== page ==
Quarterly Capital Market Review & Outlook

U.S. Economic Outlook

  • GDP expected to grow 2.8% in 2018, but the extent to which tax cuts buoy the economy will possibly be offset by the impact of a potential U.S./China trade faceoff and the Fed’s inflation-fighting measures.
  • U.S. housing prices have risen on constrained inventories and lower home construction, making it harder for people to buy a home. Although home equity values have risen to record levels, the wealth effect could weaken on higher interest rates, prompting a higher savings rate and posing risks to consumer spending.
  • Despite unemployment at near 18-year lows and the number of people quitting jobs rising to a 17-year high in March, wage growth remains in check, partly due to highly paid baby boomers retiring and being replaced with lower-wage workers.

Equity Outlook

  • An anticipated 17.3% surge in earnings growth in the first quarter would be the highest rise in 7 years and is helping justify rich P/E valuations, but positive earnings that miss forecasts are likely to spur selling.
  • Rising interest rates and a potential inflation bump suggest that discount rates for stocks are poised for a sharp increase, which could overwhelm earnings growth and adversely affect valuations.
  • Stronger dollar versus foreign currencies could undercut positive returns that U.S. investors reap from international stocks, where we expect continued robust performance this year.

Fixed Income Outlook

  • With the Fed’s retreat as a major buyer of U.S. debt, other buyers need to step up, especially if tax cuts’ adverse impact on the federal deficit are not offset by an increase in revenue expected to result from a larger tax base if job creation grows.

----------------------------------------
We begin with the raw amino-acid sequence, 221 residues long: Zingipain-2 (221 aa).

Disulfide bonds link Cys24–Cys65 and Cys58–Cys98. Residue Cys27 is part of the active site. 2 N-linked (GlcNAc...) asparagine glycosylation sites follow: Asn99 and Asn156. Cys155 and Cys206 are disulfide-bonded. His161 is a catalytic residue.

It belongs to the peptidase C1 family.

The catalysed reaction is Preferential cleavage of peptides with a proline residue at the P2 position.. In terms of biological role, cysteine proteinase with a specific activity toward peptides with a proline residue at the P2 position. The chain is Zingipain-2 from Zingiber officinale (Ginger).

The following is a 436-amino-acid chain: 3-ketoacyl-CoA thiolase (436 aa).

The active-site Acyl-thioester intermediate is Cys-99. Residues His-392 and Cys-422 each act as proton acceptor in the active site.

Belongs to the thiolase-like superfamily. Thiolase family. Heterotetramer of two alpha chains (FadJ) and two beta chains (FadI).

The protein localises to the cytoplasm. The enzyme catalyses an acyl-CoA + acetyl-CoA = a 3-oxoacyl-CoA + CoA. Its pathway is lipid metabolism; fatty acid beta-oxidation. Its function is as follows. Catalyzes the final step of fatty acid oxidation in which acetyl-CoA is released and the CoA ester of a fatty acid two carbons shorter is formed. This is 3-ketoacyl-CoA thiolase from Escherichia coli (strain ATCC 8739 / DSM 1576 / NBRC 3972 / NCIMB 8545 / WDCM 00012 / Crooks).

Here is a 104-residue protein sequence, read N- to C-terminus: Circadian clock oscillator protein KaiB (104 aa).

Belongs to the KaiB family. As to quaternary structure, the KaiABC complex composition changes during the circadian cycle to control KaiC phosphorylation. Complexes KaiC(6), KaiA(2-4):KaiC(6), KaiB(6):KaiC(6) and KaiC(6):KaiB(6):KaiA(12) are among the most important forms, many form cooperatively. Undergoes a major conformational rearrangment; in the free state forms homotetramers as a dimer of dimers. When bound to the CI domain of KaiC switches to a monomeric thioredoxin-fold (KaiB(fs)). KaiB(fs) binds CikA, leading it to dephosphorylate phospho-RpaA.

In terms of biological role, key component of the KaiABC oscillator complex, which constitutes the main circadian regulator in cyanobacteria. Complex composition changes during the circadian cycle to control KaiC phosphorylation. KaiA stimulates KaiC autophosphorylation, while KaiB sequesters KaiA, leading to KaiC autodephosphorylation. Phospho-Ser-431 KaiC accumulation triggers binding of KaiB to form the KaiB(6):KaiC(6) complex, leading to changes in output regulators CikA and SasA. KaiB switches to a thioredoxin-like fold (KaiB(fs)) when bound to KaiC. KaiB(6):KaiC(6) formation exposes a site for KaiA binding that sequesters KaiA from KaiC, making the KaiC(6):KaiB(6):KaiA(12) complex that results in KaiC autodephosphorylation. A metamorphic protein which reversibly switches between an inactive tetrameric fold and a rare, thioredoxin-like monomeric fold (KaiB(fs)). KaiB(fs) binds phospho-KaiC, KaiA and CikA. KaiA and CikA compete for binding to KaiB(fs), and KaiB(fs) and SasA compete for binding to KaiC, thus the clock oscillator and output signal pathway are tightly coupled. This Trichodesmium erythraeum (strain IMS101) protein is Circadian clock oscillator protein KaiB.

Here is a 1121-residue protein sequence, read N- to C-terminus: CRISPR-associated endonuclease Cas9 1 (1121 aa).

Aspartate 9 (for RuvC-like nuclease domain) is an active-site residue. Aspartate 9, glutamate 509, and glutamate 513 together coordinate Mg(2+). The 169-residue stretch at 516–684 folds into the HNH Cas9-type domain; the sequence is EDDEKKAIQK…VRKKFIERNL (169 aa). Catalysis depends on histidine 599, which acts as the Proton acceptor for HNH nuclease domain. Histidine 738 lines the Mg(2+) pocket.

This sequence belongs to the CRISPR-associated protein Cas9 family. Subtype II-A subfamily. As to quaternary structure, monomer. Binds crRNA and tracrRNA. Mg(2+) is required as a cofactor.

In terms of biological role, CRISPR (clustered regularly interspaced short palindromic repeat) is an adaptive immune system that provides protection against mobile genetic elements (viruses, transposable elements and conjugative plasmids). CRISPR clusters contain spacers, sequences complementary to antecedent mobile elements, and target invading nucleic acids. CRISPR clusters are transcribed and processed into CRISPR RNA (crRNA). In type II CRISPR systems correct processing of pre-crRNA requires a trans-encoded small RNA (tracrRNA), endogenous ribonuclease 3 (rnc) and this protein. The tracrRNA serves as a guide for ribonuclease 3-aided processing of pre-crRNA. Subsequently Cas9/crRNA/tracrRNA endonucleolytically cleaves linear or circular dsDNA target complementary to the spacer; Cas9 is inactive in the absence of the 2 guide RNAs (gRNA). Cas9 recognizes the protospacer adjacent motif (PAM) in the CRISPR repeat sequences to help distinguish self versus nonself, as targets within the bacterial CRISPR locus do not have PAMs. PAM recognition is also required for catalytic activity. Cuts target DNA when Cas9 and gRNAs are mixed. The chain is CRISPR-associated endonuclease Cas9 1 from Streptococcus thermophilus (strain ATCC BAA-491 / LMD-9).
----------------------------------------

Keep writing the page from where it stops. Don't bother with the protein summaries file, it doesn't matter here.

• Credit spreads on corporate bonds are off 11-year tight levels seen in January but remain tight mostly due to a 15% drop in issuance in the fist quarter compared with a year ago.
  • Munis had their worst first quarter since 2005 as selling by banks and insurance firms overpowered a 25% decline in supply. But yields are reaching levels that have attracted buying in the past and lots of money is waiting on the sidelines.

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BBVA Compass is the trade name for Compass Bank, Member FDIC, and a member of the BBVA Group. Securities products are NOT deposits, are NOT FDIC insured, are NOT bank guaranteed, may LOSE value and are NOT insured by any federal government agency.

This material contains forward looking statements and projections. There are no guarantees that these results will be achieved.

Investing involves risk including the potential loss of principal. There is no guarantee that a diversified portfolio will outperform a non-diversified portfolio in any given market environment. No investment strategy, such as asset allocation, can guarantee a profit or protect against loss in periods of declining values. Past performance is no guarantee of future results. Please note that individual situations can vary.  Therefore, the information presented here should only be relied upon when coordinated with individual professional advice.